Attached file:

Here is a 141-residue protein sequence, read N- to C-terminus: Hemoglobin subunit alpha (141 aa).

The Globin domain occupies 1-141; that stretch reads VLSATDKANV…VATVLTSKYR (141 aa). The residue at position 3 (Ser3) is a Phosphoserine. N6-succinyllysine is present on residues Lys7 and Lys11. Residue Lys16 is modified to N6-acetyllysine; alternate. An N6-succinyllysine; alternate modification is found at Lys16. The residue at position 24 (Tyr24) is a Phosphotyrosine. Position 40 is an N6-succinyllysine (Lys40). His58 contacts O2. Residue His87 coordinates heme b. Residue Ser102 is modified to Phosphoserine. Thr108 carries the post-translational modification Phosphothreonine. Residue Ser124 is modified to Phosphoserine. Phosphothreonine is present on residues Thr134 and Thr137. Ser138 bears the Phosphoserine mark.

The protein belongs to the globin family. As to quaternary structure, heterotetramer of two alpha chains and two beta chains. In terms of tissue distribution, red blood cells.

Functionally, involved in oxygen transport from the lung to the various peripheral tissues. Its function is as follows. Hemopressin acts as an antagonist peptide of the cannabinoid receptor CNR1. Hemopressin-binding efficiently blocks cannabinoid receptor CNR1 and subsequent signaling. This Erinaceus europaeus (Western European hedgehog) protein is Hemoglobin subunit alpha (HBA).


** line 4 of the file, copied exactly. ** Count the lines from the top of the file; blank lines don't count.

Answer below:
Functionally, involved in oxygen transport from the lung to the various peripheral tissues. Its function is as follows. Hemopressin acts as an antagonist peptide of the cannabinoid receptor CNR1. Hemopressin-binding efficiently blocks cannabinoid receptor CNR1 and subsequent signaling. This Erinaceus europaeus (Western European hedgehog) protein is Hemoglobin subunit alpha (HBA).